Things were going really well for Haman: he was second in command of the kingdom of Persia, he'd been invited to a private dinner with the king and queen two days running, and he was only hours away from impaling his worst enemy, Mordecai the Jew, on a pole with the king's blessing.
Or so he thought. Instead, in the space of 24 hours his entire life and all of his plans unravelled.
- The king ordered Haman to lead Mordecai in a royal parade, singing his praises
- The queen revealed that Haman was the mortal enemy of not only her people, but her as well
- The king caught Haman offending the queen's honor as he pleaded with her for his life
- He was impaled on the very pole he had set up for Mordecai's execution.
It's an astounding turn of events, one in which God clearly worked His sovereign will to save His people.
But there are more lessons to draw from this story:
1. God will not forget your good work for him (Heb. 6:10, James 4:10). Xerxes had forgotten that Mordecai saved his life, and God brought that to his attention by not allowing him to sleep until he was reminded.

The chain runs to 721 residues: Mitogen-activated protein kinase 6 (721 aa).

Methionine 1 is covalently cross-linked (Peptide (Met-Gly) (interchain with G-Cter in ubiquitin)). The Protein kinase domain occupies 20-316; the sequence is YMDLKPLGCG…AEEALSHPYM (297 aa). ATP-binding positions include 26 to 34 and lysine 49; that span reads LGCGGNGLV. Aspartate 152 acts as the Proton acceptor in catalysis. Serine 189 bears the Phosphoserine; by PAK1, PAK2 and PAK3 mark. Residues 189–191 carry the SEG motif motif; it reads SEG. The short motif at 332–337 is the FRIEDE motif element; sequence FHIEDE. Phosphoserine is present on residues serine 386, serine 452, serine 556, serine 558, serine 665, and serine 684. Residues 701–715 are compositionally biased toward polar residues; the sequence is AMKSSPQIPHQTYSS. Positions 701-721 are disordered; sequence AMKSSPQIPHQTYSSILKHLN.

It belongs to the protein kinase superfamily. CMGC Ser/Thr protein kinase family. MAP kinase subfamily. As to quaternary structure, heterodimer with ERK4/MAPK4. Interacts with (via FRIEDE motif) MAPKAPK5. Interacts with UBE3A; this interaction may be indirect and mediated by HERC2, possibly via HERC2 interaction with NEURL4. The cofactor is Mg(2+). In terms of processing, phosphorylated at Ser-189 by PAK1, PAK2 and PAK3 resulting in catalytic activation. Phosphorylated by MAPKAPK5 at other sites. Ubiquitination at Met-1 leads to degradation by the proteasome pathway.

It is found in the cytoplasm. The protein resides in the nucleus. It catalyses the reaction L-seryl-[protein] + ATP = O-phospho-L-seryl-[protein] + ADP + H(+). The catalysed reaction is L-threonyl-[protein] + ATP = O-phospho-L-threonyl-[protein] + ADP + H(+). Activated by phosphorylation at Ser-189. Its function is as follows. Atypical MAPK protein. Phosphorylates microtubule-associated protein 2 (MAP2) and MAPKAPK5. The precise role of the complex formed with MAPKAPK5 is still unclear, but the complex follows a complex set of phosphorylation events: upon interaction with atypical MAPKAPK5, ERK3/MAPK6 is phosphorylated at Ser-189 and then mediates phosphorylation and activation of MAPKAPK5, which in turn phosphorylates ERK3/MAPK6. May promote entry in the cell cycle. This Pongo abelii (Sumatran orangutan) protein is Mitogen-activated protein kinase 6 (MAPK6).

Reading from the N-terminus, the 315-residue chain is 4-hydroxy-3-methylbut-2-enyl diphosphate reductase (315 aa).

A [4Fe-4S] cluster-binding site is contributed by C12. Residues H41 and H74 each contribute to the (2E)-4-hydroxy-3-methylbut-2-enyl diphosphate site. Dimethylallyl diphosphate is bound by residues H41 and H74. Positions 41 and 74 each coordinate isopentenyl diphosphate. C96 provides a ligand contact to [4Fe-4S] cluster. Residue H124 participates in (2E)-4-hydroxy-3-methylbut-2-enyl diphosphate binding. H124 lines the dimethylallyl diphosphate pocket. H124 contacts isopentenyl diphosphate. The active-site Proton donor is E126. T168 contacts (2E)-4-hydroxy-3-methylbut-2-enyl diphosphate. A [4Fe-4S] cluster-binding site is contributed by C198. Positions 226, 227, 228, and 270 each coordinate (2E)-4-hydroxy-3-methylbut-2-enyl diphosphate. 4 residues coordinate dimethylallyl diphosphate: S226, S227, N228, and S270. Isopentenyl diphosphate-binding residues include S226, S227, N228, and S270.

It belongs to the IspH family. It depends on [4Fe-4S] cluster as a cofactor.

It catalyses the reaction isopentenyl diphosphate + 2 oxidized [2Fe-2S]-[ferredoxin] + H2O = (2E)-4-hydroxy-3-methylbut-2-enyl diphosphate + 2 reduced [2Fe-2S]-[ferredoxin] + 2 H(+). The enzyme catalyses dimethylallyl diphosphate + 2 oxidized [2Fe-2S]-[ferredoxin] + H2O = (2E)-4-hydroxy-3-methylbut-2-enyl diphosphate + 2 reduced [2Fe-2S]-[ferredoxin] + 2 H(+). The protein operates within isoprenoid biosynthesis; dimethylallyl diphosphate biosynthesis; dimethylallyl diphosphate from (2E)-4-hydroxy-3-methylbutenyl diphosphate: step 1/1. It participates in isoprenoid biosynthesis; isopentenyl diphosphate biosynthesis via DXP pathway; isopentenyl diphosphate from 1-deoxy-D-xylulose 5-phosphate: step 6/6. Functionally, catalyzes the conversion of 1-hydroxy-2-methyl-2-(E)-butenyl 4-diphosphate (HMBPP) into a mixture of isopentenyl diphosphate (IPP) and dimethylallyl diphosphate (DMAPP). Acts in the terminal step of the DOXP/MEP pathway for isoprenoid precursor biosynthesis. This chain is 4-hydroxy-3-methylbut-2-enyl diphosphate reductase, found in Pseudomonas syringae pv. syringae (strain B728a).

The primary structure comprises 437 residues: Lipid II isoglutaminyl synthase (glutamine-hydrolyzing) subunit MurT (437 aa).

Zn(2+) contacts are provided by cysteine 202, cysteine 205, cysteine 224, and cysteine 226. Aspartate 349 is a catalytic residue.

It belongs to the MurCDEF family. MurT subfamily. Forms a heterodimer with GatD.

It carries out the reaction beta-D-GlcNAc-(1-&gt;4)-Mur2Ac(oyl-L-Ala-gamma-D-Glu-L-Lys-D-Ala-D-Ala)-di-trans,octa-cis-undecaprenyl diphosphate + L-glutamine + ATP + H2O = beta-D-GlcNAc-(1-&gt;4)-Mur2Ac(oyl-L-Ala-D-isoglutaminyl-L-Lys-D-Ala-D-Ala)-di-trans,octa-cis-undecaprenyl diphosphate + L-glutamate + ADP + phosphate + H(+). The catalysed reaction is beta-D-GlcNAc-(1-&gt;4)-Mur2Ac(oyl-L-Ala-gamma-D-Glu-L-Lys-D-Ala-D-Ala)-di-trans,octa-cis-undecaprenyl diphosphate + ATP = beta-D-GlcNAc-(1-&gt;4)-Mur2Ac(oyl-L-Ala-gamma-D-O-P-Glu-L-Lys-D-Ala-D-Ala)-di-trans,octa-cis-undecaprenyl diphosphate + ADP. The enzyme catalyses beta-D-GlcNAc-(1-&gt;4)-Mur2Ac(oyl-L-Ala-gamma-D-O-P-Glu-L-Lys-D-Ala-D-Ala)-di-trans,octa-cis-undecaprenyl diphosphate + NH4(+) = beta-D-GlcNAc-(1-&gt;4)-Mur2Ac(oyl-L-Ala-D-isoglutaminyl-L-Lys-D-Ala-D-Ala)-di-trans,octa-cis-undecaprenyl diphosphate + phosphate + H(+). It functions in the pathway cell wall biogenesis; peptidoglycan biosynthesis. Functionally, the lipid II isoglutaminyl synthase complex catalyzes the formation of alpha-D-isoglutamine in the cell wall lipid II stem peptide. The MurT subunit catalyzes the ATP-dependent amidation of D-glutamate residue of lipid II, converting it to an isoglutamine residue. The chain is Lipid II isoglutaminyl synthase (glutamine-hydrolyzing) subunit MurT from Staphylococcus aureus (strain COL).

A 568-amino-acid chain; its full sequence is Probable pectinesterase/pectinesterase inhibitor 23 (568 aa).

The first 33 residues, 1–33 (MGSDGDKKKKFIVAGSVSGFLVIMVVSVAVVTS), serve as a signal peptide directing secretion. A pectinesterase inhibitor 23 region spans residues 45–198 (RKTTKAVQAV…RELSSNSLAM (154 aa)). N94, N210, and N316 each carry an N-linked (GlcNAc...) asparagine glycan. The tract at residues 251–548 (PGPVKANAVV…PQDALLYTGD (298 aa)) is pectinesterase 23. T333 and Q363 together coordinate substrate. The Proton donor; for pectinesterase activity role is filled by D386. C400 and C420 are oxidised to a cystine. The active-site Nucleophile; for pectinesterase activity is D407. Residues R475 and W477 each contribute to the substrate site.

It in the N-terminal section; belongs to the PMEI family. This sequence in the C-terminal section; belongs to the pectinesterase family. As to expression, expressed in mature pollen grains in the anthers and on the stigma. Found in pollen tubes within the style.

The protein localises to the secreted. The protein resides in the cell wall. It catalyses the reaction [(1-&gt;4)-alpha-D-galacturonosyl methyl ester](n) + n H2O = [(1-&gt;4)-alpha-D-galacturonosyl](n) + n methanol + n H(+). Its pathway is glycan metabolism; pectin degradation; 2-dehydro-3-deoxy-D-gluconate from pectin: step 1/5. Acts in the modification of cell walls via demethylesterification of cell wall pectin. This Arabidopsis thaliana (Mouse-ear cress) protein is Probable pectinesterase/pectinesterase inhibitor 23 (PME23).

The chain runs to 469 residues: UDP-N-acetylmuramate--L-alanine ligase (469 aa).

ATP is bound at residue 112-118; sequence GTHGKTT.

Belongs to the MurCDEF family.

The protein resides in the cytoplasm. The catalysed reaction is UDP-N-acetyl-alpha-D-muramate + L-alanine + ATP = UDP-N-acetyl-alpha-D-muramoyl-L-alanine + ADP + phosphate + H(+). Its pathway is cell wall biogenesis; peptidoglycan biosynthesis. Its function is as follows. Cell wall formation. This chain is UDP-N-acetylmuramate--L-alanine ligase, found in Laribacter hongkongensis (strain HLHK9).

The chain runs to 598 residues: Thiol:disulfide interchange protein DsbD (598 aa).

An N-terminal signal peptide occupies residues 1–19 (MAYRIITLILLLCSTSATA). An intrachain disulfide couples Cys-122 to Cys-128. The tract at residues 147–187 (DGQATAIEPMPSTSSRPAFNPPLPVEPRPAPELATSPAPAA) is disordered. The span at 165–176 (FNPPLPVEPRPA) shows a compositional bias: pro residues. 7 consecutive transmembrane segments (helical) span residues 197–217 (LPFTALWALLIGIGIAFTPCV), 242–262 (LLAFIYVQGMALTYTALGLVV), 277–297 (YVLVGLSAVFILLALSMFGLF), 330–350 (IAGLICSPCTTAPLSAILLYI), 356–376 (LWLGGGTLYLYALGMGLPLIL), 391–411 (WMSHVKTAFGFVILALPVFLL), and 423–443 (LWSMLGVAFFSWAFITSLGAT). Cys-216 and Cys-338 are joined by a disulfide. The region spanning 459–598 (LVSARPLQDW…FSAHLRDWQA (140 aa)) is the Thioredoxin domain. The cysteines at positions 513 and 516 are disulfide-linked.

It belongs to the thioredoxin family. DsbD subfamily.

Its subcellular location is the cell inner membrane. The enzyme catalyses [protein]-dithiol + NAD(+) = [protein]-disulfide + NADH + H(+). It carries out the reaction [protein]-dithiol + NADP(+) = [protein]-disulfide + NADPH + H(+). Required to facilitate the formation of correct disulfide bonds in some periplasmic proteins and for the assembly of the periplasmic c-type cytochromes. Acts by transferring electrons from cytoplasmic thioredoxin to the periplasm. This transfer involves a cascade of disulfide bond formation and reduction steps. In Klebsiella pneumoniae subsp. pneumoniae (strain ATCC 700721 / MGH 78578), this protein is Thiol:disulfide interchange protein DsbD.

2. There is poetic justice. In other words, what goes around comes around; you will reap what you sow (Gal. 6:7) Haman plotted for the destruction of Mordecai, and those who scheme against God's people have made a fatal error (Esther 6:13).
3. Justice and mercy are in conflict. We like justice as long as it's being meted out to someone else. For ourselves, though, we desire mercy. But what about those we've hurt? If we are shown mercy, where is justice for them?
The Bible addresses this issue head on: All have sinned (Rom. 3:23), and the wages of sin is death (Rom. 6:23).
But read that whole verse in context: "For the wages of sin is death, but the free gift of God is eternal life through Christ Jesus our Lord."
God can't simply forgive everyone, as some claim He should: that would violate His own inherent nature of justice. So to satisfy his justice, he sent his son Jesus Christ to pay the price for our sins. With that payment his justice is satisfied, and now his mercy can take effect.
"For God made Christ, who never sinned, to be the offering for our sin, so that we could be made right with God through Christ." (2 Cor. 5:21 NLT).
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